Save workers loss in textiles

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#102Rblog::अपने कर्मचारियों से प्यार करें || How to save manpower losses in textiles and other Industries


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Manpower shortage a challenge to ramp up textile production: Gokaldas MD

Topics textile industry | textile market | Lockdown

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The company has most of its facilities in Karnataka and the state allowed to operate with capacity capped at 50 per centGetting adequate manpower to ramp up production to meet the demand is one of the major challenges the textile industry is facing, said Sivaramakrishnan Ganapathi, managing director of India’s largest apparel exporter, Gokaldas.

More than 50 per cent of the first quarter is lost from a production standpoint, but the company is hoping that it would be able to resume 100 per cent operations by June.

“The challenge started even before the nation-wide lockdown, as the textiles and apparels got impacted when coronavirus affected China, and the availability of a lot of raw materials coming from China was disrupted,” he said.

India has gained global appreciation as an attractive outsourcing destination mainly due to its abundant availability of labor force. Indian textile industry is one of the biggest sectors in magnitude, and the second largest in terms of employment generation. The industry has several sectors employing nearly 4 million workers, providing a significant contribution to the national economy. Skills of Indian textile labors are ingrained in them for generations. Earlier it was hand technology and currently; power technology.

Textiles and apparels constitute major exports for India generating $14 billion revenue. Expiry of the decade old export quotas will bring a drastic change in the sector.

India enjoys several advantages comparatively over other countries such as abundant labor force, vertical integration of the complete production process, and material resources.

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Cost management is a system of determining the costs of products or services. It has primarily developed to meet the needs of management.  It provides detailed cost information to various levels of management for efficient performance of their functions.Cost management information about profit , loss, cost etc., of the collective activities of the business as a whole. It does not give the data regarding costs by departments, products, processes and sales territories etc. It does not fully analyse the losses due to idle time, idle plant capacity, inefficient labour, sub-standard materials, etc. Cost accounting is not restricted to past. It is concerned with the ascertainment of past, present and expected future costs of products manufactured or services supplied. Cost accounting provides detailed cost information to various levels of management for efficient performance of their functions.Cost unit  breaks up the cost into smaller sub-divisions and helps in ascertaining the cost of saleable products or services. A cost unit is defined as a ” unit of product , service or time in relation to which cost may be ascertained or expressed.”   For example in a spinning mill the cost per kg of yarn may be ascertained. Kg of yarn is cost unit.  In short  Cost unit is unit of measurement of cost.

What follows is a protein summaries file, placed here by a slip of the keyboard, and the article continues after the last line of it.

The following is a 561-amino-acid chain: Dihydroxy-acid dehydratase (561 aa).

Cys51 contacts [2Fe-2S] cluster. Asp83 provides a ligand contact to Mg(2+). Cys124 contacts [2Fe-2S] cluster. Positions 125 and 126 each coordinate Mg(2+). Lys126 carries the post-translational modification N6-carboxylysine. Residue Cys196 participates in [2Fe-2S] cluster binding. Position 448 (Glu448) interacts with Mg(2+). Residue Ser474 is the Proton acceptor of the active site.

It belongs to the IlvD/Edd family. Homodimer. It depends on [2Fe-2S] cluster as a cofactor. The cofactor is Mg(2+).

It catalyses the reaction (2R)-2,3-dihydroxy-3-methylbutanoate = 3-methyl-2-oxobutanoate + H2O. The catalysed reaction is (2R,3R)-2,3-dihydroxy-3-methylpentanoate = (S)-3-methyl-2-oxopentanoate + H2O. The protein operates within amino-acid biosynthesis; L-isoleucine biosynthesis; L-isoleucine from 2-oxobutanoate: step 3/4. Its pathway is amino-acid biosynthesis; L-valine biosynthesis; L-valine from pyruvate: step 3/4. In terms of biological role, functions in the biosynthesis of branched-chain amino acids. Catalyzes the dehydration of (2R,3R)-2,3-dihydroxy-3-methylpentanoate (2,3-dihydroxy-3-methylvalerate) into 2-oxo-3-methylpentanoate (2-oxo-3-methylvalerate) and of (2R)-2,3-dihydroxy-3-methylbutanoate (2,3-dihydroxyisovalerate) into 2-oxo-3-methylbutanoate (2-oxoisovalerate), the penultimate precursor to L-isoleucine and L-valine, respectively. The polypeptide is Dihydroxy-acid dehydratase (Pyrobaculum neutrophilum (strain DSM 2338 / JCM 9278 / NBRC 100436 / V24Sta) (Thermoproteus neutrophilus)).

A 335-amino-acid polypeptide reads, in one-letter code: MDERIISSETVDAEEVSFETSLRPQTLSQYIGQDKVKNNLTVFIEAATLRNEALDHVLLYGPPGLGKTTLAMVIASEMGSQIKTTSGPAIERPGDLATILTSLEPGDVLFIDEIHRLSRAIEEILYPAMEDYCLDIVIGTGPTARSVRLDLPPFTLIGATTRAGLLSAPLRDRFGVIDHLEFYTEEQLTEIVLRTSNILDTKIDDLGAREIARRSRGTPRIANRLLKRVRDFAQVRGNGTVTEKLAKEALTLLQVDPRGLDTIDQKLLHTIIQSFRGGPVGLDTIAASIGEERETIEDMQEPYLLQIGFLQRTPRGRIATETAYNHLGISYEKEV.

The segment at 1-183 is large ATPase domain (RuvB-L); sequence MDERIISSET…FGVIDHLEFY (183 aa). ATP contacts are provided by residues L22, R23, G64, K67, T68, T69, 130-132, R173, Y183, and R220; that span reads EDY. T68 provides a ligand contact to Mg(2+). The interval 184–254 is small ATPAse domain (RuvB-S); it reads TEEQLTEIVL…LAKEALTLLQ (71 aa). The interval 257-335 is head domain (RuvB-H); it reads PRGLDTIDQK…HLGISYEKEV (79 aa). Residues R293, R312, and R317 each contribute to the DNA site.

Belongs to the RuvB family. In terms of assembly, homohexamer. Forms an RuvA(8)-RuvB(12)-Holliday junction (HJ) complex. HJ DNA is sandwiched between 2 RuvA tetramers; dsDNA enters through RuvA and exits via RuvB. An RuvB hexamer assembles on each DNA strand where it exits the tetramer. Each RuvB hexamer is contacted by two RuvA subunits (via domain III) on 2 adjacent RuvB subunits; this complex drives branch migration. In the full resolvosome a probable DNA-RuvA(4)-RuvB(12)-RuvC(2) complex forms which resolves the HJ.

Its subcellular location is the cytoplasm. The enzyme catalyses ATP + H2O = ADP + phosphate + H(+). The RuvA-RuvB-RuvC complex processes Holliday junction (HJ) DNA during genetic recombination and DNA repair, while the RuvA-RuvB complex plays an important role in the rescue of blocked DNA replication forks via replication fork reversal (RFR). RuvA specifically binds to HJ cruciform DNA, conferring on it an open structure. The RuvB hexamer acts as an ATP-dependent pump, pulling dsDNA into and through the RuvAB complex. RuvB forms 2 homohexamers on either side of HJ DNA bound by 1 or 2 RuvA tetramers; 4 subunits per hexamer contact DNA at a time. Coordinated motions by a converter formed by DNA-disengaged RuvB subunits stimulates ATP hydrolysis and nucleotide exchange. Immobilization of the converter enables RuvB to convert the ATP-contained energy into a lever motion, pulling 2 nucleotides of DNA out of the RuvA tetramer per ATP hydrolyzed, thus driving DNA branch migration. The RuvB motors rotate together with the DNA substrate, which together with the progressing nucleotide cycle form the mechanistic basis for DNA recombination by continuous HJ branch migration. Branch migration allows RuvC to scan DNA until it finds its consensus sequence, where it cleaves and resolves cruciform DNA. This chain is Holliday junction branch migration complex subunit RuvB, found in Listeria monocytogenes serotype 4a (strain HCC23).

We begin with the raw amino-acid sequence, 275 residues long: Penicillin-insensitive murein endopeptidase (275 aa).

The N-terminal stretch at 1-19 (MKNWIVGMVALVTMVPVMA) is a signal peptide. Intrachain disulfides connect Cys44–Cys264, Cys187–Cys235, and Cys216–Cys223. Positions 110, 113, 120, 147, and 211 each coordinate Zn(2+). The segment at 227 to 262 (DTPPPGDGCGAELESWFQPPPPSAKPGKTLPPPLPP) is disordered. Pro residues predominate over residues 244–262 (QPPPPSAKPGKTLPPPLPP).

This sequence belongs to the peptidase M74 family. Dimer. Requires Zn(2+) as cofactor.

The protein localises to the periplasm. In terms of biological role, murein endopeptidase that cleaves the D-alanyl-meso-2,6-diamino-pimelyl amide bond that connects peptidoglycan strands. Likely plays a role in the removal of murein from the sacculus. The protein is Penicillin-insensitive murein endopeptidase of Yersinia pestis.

Costing methods :There are two type of costing method in Textile industryJob costing – costing is taken to be a job or work order for which costs are separately collected and computed.Process costing – mass production industries manufacturing standardized products in continuous processes of manufacturing. Cost are accumulated for each process or department.
Classification of cost :Standard cost :Standard cost is the cost of producing the requested product at the requested quantity detailed to the consumed component level of both materials and cost elements such as labor, energy etc.
This can be achieved by calculation of the cost per machine hour, broken down to the smallest measurable element:
Proactive costing :Knowing the cost and margin of each order line before acceptance allows decision makers to confirm or reject an order price by actually knowing the accurate margin of that order before production, this leads to rejecting lines far under the variable cost, avoiding rejection of prices above variable cost but under “full average” cost and prioritizing orders by maximizing contribution per scarce resource hour.